When Safiyyah(RA) was captured by the Prophet (SAW), Bilal(RA) came with her and another woman and led them past some of the slain Jews. That woman cried out, struck her face and poured dust on her face after seeing the corpses.When Prophet(SAW) saw her, he said, "Take this she-devil away from me!". What was the reason he said this to that woman? Can anyone answer please?
There is no explanation of why the Prophet ﷺ ordered them to take that woman away from him as the hadith is not considered authentic by any means.
حدثنا ابن حميد، قال: حدثنا سلمة، عن ابن إسحاق، قال ولما فتح رسول الله صلى الله عليه وسلم القموص حصن ابن أبي الحقيق، أتي رسول الله بصفية بنت حيي بن أخطب، وبأخرى معها، فمر بهما بلال وهو الذي جاء بهما على قتلى من قتلى يهود، فلما رأتهم التي مع صفية صاحت وصكت وجهها، وحثت التراب على رأسها، فلما رآها رسول الله، قال
أغربوا عني هذه الشيطانة
وأمر بصفية، فحيزت خلفه، وألقي عليها رداؤه، فعرف المسلمون أن رسول الله صلى الله عليه وسلم قد اصطفاها لنفسه، فقال رسول الله صلى الله عليه وسلم لبلال، فيما بلغني حين رأى من تلك اليهودية ما رأى
أنزعت منك الرحمة يا بلال حيث تمر بامرأتين على قتلى رجالهما
وكانت صفية قد رأت في المنام وهي عروس بكنانة بن الربيع بن أبي الحقيق، أن قمرا وقع في حجرها، فعرضت رؤياها على زوجها، فقال: ما هذا إلا أنك تمنين ملك الحجاز محمدا، فلطم وجهها لطمة اخضرت عينها منها، فأتي بها رسول الله صلى الله عليه وسلم وبها أثر منها، فسألها ما هو فأخبرته هذا الخبر
— NOTE: My own translation, so treat with care:
It was narrated by Ibn Humaid that he said that Salama said through Ibn Is-hāq: When the Prophet ﷺ
entered the fortress of Ibn Abi al-Huqayq, the Prophet ﷺ called for Safiyya bint Huyayy ibn Akhtab and another woman [her cousin]. Bilal, while taking them over to the Prophet, took a path that had some of the slain Jews, the woman with Safiyya screamed, struck her face, and poured dust over her head. When the Prophet ﷺ saw her [the woman with Safiyya], he said:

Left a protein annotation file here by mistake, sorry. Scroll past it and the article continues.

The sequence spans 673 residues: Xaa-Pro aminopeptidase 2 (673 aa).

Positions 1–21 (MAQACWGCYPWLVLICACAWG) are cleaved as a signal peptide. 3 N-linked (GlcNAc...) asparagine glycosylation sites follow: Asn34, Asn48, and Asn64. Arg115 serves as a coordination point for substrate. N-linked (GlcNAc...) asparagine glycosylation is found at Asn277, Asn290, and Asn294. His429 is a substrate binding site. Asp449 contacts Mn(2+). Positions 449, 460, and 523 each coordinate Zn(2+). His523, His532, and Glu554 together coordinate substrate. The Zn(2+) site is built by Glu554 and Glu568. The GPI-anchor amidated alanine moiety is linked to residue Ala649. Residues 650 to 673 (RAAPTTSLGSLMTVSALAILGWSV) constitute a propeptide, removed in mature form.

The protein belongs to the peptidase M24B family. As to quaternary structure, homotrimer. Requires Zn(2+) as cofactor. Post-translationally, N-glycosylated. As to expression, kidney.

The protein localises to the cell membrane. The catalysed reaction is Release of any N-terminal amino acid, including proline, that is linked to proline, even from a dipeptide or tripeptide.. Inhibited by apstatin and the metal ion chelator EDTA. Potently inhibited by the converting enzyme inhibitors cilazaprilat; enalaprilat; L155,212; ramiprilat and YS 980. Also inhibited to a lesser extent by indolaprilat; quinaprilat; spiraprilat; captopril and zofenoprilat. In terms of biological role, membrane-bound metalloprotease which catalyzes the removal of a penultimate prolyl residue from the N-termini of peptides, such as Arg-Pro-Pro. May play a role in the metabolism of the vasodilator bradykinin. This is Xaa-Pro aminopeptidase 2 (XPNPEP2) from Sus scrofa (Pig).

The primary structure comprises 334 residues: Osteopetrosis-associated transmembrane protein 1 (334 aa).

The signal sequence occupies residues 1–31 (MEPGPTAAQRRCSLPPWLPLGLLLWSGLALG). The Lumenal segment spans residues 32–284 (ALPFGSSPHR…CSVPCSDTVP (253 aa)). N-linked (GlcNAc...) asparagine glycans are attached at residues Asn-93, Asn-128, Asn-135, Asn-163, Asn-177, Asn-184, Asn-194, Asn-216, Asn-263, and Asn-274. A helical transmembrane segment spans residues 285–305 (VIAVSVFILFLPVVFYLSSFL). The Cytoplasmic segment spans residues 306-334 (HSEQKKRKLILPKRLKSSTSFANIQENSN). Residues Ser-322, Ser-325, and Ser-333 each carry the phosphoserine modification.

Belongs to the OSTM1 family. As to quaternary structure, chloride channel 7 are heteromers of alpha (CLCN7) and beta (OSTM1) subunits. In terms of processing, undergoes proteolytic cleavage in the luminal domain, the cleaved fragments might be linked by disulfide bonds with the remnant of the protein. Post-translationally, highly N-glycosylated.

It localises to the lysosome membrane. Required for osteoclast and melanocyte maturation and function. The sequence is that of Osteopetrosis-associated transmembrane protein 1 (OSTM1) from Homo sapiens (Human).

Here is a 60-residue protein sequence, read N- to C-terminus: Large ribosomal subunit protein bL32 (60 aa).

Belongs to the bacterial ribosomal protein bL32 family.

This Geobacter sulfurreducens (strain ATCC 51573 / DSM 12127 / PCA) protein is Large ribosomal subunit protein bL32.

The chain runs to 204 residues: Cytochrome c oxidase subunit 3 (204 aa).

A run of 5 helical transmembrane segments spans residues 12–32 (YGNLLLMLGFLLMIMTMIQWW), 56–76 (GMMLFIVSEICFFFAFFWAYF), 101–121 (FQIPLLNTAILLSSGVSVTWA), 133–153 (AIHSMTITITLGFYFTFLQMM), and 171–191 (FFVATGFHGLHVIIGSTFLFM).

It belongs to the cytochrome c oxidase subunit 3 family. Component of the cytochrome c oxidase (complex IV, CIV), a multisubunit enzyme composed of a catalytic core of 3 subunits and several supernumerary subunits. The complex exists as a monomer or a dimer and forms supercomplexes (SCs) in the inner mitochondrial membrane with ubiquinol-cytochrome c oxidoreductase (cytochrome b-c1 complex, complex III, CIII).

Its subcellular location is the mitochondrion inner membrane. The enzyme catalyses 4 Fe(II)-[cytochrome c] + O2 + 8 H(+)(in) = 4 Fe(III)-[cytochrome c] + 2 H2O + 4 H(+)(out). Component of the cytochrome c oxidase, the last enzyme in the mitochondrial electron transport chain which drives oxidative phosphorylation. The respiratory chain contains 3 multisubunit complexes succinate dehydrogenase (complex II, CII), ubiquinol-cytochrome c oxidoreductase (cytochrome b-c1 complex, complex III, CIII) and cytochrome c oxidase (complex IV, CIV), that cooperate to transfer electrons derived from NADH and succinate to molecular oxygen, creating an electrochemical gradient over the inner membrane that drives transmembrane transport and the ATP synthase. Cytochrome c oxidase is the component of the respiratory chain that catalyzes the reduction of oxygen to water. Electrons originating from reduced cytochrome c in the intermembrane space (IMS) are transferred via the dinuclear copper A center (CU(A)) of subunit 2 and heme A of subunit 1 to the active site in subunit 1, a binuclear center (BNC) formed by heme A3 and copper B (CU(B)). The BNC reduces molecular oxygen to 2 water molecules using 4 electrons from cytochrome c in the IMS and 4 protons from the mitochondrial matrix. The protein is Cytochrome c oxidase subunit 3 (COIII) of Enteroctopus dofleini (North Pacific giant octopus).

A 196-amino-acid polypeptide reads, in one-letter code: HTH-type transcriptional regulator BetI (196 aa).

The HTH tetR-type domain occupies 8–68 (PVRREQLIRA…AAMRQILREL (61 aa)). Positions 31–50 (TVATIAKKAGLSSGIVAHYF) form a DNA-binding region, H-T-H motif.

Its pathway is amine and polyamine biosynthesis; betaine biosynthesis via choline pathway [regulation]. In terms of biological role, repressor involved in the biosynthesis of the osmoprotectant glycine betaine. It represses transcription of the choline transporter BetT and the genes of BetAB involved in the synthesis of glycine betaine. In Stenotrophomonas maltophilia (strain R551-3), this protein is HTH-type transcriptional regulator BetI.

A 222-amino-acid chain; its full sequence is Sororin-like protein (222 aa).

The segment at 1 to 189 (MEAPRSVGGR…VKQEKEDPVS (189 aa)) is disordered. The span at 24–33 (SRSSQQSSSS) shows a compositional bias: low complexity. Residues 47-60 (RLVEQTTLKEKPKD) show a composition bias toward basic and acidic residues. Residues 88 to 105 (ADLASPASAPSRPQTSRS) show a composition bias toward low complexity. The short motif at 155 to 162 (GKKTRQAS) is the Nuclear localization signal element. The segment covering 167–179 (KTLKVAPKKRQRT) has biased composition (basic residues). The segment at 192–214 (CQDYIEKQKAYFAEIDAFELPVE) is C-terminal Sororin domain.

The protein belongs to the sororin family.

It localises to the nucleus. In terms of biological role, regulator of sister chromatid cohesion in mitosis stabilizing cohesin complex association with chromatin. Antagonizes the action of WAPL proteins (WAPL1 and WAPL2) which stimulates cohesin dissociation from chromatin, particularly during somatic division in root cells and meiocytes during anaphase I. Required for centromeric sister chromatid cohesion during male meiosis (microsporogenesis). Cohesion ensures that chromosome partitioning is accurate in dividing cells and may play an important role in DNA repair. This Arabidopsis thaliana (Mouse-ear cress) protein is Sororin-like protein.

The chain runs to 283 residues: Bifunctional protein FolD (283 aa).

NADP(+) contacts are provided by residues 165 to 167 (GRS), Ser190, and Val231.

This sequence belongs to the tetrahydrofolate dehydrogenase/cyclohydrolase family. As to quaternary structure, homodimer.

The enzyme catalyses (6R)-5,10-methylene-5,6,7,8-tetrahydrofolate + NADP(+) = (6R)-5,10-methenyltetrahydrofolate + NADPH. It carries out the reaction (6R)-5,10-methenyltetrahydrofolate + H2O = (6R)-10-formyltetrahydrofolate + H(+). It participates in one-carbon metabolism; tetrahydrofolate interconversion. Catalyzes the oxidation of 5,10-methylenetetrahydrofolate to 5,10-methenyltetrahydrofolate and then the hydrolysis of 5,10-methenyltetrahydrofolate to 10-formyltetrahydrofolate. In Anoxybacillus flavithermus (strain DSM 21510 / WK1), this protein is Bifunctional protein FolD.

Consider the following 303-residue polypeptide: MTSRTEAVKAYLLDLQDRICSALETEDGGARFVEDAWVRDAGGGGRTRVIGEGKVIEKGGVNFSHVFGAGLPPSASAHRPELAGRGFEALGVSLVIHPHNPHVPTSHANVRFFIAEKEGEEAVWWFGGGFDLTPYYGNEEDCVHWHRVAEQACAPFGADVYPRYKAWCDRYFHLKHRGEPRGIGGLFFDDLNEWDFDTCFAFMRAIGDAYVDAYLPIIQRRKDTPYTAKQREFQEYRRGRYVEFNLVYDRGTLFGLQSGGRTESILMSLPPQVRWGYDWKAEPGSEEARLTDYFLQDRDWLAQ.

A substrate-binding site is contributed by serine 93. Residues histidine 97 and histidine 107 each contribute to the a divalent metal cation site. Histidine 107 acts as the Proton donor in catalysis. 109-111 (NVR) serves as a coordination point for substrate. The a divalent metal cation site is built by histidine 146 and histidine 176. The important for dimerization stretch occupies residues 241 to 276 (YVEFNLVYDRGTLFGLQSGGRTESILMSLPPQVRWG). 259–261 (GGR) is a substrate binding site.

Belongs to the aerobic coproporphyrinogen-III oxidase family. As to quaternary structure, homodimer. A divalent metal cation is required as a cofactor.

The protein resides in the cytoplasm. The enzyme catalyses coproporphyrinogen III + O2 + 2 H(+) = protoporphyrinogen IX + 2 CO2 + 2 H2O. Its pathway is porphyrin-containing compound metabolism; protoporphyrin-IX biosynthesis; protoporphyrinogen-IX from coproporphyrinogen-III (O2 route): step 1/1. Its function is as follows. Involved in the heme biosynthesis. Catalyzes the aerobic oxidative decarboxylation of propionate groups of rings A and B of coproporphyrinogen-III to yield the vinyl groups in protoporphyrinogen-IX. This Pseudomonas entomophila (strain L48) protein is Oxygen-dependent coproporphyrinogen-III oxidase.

Take this devil away from me.
Then he [the Prophet] made Safia behind him and covered her with his gown. This is when the Muslims realized that he had chosen Safiyya for himself. The Prophet ﷺ then addressed Bilal, from what I was told about what he saw the woman do, and said:
Was mercy removed [from your heart], O' Bilal, that you pass with the two women by their slain men?
Safiyya had seen in a dream when she was the bride of Kināna ibn al-Rabī' ibn Abu al-Huqayq [her second husband, who died in the Battle of Khaybar], that a moon was dropped into her lap. She told her husband of the dream, and he said "This means nothing other than you are wishing for the King of Hijāz, Mohammad. He then slapped her face a slap from which one of her eyes turned green. When she [Safiyya] was brought to the Prophet ﷺ, she still had some traces of it [the slap]. The Prophet ﷺ asked her what that was, and she told him the story.
This hadith was documented in several other books, but mostly history or autobiography books, rather than books of hadith. The classification of all versions are either weak, very weak, or fabricated.
This version of the hadith is classified as very weak due to Mohammad ibn Humayd ibn Hayyān al-Tamīmi. The narration chain for this hadith is Salama ibn al-Fadl » Mohammad ibn Is-hāq » Mohammad ibn Humayd al-Tamīmi » Moḥammad ibn Jarīr al-Tabari. Ibn Humayd's hadiths are forsaken due to him being rejected by several scholars (e.g., 'Abdur-Rahmān ibn Yūsuf ibn Khirāsh Abu Hatim ar-Rāzi, Abu Zur'ā ar-Rāzi, Al-Fadl ibn al-'Abbās, Al-Nasā'i, Ibn Ya'qūb al-Juzajani, Is-hāq ibn Mansūr, Mohammad ibn Is-hāq ibn Khuzaima, Sālih ibn Mohammad Jazara, and others) as either not being trustworthy, making mistakes in narrations, lying, or any combination thereof.
For the sake of mentioning other opinions about Ibn Humaid, some scholars considered him weak but without further elaborations (e.g., Ad-Dāraqutni, Ibn Hajar, Adh-Dhahabi, and Al-Bukhāri), other scholars considered some of his hadiths acceptable — depending on whom said hadiths were narrated through — (e.g., Ibn Hibbān and Ibn Hanbal), while others considered him acceptable at large (e.g., Abu Ya'lā, Yahya ibn Ma'īn, Ja'far ibn Yamīn at-Tayālisi, Mohammad ibn Yahyā adh-Dhohli).